I had never seen this particular photo of my brother Garrett until it arrived via Gmail last week, a trans-Atlantic bullet train back to the summer of 69.
“I was looking through albums and boxes of photos last week and came across Gary’s picture from all those decades ago. I started thinking of him again – as I have from time to time…”
Forty-five years later a lady in London had Garrett on her mind. So she Googled him. Don’t we all? Whether searching for restaurants, plumbers, prospective lovers or those from long ago, we Google.
“ … to see if there was any trace of his journey through the years. I am so glad I did, because this is how I stumbled across your terrific book. Took me right back to another time and place.”
This woman, who was part of a broad Ft. Worth posse of budding hippies in a provincial Texas town in 1969, had wondered from time to time, whatever happened to that rascal she was so smitten by.
“I only went out with Gary a few times but fell pretty hard. He was irresistibly gorgeous and charismatic. I still remember his voice and his laugh and his wit. One Saturday he invited me over to some wild house in Arlington Heights. By the time I managed to finagle use of my dad’s car to get over there – arriving late – Gary’s attention had been captured by another girl. I sloped around hopefully, and shamelessly, for the rest of the party, and then departed, despondent, carrying a brightly burning torch.”
Clearly, the lady in London is a writer. She went on to tell me a little bit about her life post-Gary. On the rebound, she met the man who would eventually be her husband. She was widowed at a very young age. After that, she chucked it all — packing her belongings in a bag “smaller than the purse she lugs around now” and backpacked alone around Europe for few months. Cheryl Strayed ain’t got nuthin’ on this Cowtown chick. She lived in New Mexico for a while, drove around the countryside with her dogs ( can you spell k-i-n-d-r-e-d spirit ? ) and landed in London in 1978 where she’s been ever since, in guess what? The publishing industry.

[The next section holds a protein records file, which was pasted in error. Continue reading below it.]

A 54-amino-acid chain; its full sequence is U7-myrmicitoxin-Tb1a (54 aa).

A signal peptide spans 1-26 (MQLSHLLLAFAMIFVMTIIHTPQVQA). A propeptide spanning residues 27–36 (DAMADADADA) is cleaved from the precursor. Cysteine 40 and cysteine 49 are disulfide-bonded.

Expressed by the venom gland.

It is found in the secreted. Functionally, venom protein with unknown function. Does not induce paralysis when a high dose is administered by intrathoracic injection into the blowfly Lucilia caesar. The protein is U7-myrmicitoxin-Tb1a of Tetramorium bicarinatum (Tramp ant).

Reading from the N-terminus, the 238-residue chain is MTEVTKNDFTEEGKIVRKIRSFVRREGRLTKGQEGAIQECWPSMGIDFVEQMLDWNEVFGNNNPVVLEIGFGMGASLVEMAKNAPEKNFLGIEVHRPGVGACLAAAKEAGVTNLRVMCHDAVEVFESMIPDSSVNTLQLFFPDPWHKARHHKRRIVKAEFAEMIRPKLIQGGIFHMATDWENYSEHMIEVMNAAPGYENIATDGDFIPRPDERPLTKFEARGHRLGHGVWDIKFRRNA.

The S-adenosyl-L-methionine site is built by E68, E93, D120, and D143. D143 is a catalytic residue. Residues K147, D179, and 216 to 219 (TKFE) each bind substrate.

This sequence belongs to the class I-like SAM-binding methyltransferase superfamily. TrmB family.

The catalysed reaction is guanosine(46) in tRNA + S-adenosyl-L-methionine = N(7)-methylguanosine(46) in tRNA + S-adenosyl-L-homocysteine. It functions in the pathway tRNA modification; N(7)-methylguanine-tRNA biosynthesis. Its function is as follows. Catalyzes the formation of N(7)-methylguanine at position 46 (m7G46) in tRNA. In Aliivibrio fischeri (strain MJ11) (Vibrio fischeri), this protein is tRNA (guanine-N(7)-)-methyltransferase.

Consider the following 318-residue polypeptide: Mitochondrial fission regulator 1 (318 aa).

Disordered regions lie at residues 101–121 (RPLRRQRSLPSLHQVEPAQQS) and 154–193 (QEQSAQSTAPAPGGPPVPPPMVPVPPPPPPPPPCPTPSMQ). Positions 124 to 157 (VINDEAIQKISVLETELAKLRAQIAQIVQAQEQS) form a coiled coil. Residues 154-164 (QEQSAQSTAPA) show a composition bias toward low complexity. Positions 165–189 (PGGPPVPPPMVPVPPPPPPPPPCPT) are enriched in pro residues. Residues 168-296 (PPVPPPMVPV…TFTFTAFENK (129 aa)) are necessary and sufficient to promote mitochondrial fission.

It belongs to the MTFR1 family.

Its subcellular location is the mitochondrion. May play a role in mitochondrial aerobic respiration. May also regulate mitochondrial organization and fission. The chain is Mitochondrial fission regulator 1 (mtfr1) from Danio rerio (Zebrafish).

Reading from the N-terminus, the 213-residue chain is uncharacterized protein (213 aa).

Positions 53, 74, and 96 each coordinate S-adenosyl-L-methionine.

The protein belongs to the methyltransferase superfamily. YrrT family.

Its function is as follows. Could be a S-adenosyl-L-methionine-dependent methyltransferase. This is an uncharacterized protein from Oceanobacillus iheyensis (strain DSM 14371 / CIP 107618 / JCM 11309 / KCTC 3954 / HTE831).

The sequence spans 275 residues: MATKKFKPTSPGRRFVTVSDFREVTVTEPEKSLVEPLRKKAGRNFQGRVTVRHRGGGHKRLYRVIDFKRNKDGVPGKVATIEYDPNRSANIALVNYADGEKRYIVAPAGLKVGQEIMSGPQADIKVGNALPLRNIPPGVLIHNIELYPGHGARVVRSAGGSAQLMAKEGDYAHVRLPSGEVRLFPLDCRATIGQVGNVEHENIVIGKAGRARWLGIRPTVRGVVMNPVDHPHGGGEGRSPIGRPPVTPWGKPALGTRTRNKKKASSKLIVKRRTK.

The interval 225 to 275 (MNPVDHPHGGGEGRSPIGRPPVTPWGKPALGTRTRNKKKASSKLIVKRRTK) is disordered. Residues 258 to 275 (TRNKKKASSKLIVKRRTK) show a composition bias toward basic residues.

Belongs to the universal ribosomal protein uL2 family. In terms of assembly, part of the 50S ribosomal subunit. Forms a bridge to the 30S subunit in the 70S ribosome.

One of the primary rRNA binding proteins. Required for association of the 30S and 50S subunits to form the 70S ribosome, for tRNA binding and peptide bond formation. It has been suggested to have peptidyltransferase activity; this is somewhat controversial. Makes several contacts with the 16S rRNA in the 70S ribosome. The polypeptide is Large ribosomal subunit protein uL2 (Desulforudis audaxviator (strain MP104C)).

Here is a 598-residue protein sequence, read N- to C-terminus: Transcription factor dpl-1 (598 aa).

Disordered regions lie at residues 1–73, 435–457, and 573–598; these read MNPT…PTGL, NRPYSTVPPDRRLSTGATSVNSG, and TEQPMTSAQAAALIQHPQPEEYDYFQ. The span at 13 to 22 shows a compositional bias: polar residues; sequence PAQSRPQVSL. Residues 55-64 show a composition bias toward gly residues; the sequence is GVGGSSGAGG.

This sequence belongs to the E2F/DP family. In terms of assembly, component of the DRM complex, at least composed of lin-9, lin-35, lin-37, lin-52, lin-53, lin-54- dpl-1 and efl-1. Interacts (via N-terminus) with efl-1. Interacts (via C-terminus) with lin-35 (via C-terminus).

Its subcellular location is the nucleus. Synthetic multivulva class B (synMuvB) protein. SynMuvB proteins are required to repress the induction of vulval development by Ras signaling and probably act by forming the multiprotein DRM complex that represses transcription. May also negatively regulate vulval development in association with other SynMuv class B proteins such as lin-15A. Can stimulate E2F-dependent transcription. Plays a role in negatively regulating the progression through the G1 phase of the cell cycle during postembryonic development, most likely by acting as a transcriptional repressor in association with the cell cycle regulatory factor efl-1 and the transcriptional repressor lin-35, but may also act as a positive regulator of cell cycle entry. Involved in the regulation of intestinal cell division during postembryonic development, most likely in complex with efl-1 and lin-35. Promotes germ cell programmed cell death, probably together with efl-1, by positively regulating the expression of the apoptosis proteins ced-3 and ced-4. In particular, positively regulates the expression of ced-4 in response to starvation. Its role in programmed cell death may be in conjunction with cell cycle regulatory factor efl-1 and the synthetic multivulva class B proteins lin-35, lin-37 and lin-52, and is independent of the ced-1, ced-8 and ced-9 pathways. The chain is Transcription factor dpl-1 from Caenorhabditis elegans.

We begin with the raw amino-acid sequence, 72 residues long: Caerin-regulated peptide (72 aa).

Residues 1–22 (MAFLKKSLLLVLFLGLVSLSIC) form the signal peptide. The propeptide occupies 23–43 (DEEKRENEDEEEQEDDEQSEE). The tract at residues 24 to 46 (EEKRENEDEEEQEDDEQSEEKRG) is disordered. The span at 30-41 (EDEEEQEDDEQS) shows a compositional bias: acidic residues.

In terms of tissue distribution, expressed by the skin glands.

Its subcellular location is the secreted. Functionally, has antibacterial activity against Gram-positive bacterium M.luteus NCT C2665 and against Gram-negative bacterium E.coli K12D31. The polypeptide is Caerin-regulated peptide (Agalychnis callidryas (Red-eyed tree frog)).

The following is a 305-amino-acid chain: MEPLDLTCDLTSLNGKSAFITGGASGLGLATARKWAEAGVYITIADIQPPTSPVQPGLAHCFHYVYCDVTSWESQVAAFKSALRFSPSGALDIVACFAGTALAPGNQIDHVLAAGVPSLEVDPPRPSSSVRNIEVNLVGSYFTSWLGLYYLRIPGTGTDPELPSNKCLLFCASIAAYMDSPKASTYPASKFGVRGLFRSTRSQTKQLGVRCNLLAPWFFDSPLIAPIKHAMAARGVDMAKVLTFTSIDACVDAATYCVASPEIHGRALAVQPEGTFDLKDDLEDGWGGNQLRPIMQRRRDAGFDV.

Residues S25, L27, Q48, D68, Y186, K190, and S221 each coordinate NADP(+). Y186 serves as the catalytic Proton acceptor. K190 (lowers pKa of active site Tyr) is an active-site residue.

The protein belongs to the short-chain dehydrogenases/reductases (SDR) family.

In soggy London, (as she described it) in the first week of July, my brother’s photo made this sweet Texas girl stop and think. She wondered, like so many of us have, “what ever happened to…?” Instead of brushing it off like a headache, she took the time to honor the offering of her young heart on the altar of love, or at the very least, the pursuit of it. She took the time to investigate.
“But I was so very sad to learn of his death. I am just so sorry that his time came so early.”
So am I. My brother Gary has been gone for twelve years. Twelve years! It catches in my throat to say it. It shocks me. I remain in denial. I cannot believe I was robbed of his company and it makes me angry.
But, we see. We see that stories are worth telling. The sacrifice, the mania, late night tears dripping over inanimate computer keys to resurrect the dead. We see that it means something. Lives are not forgotten.
And we feel the everlasting presence of one sweet soul.